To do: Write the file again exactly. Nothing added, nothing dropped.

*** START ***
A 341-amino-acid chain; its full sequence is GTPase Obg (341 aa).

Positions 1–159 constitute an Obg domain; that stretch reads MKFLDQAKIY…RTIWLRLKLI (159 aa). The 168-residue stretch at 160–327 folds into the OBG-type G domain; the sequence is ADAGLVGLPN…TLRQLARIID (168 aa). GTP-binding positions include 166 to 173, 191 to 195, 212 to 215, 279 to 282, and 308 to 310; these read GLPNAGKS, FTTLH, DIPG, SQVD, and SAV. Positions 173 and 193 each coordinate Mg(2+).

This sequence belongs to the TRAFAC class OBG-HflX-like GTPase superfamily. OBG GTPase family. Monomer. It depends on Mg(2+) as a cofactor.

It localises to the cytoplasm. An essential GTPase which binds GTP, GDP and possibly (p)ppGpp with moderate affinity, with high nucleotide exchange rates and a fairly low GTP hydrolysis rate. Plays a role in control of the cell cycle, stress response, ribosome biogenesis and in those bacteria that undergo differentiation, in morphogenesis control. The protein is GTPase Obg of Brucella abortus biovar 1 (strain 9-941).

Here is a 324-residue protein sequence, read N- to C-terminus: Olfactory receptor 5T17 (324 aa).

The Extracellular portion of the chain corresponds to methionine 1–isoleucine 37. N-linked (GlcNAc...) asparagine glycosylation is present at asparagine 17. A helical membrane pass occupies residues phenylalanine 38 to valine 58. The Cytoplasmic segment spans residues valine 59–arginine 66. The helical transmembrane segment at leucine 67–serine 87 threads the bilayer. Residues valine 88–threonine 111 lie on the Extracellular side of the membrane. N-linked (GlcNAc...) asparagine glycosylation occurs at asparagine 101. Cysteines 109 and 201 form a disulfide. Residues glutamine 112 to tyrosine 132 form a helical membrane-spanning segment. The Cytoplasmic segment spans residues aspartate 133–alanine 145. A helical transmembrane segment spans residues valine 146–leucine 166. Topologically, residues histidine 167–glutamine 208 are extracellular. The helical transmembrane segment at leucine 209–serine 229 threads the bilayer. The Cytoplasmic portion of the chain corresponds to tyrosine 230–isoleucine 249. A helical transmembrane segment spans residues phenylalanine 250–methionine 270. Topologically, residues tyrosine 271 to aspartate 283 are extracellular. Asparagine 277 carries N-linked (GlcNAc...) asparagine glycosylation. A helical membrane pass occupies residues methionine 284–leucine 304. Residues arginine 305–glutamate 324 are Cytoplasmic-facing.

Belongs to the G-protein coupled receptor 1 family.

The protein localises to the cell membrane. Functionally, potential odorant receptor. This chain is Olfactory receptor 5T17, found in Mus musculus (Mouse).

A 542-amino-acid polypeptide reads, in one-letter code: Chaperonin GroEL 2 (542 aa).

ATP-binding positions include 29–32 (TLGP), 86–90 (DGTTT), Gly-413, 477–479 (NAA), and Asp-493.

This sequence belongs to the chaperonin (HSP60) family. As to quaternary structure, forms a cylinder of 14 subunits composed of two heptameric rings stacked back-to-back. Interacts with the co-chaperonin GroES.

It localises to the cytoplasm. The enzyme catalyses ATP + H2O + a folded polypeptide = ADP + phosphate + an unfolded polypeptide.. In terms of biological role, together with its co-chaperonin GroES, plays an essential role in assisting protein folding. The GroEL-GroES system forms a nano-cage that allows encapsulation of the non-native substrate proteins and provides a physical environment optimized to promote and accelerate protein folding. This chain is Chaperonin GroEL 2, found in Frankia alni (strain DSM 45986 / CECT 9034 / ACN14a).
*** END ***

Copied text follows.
A 341-amino-acid chain; its full sequence is GTPase Obg (341 aa).

Positions 1–159 constitute an Obg domain; that stretch reads MKFLDQAKIY…RTIWLRLKLI (159 aa). The 168-residue stretch at 160–327 folds into the OBG-type G domain; the sequence is ADAGLVGLPN…TLRQLARIID (168 aa). GTP-binding positions include 166 to 173, 191 to 195, 212 to 215, 279 to 282, and 308 to 310; these read GLPNAGKS, FTTLH, DIPG, SQVD, and SAV. Positions 173 and 193 each coordinate Mg(2+).

This sequence belongs to the TRAFAC class OBG-HflX-like GTPase superfamily. OBG GTPase family. Monomer. It depends on Mg(2+) as a cofactor.

It localises to the cytoplasm. An essential GTPase which binds GTP, GDP and possibly (p)ppGpp with moderate affinity, with high nucleotide exchange rates and a fairly low GTP hydrolysis rate. Plays a role in control of the cell cycle, stress response, ribosome biogenesis and in those bacteria that undergo differentiation, in morphogenesis control. The protein is GTPase Obg of Brucella abortus biovar 1 (strain 9-941).

Here is a 324-residue protein sequence, read N- to C-terminus: Olfactory receptor 5T17 (324 aa).

The Extracellular portion of the chain corresponds to methionine 1–isoleucine 37. N-linked (GlcNAc...) asparagine glycosylation is present at asparagine 17. A helical membrane pass occupies residues phenylalanine 38 to valine 58. The Cytoplasmic segment spans residues valine 59–arginine 66. The helical transmembrane segment at leucine 67–serine 87 threads the bilayer. Residues valine 88–threonine 111 lie on the Extracellular side of the membrane. N-linked (GlcNAc...) asparagine glycosylation occurs at asparagine 101. Cysteines 109 and 201 form a disulfide. Residues glutamine 112 to tyrosine 132 form a helical membrane-spanning segment. The Cytoplasmic segment spans residues aspartate 133–alanine 145. A helical transmembrane segment spans residues valine 146–leucine 166. Topologically, residues histidine 167–glutamine 208 are extracellular. The helical transmembrane segment at leucine 209–serine 229 threads the bilayer. The Cytoplasmic portion of the chain corresponds to tyrosine 230–isoleucine 249. A helical transmembrane segment spans residues phenylalanine 250–methionine 270. Topologically, residues tyrosine 271 to aspartate 283 are extracellular. Asparagine 277 carries N-linked (GlcNAc...) asparagine glycosylation. A helical membrane pass occupies residues methionine 284–leucine 304. Residues arginine 305–glutamate 324 are Cytoplasmic-facing.

Belongs to the G-protein coupled receptor 1 family.

The protein localises to the cell membrane. Functionally, potential odorant receptor. This chain is Olfactory receptor 5T17, found in Mus musculus (Mouse).

A 542-amino-acid polypeptide reads, in one-letter code: Chaperonin GroEL 2 (542 aa).

ATP-binding positions include 29–32 (TLGP), 86–90 (DGTTT), Gly-413, 477–479 (NAA), and Asp-493.

This sequence belongs to the chaperonin (HSP60) family. As to quaternary structure, forms a cylinder of 14 subunits composed of two heptameric rings stacked back-to-back. Interacts with the co-chaperonin GroES.

It localises to the cytoplasm. The enzyme catalyses ATP + H2O + a folded polypeptide = ADP + phosphate + an unfolded polypeptide.. In terms of biological role, together with its co-chaperonin GroES, plays an essential role in assisting protein folding. The GroEL-GroES system forms a nano-cage that allows encapsulation of the non-native substrate proteins and provides a physical environment optimized to promote and accelerate protein folding. This chain is Chaperonin GroEL 2, found in Frankia alni (strain DSM 45986 / CECT 9034 / ACN14a).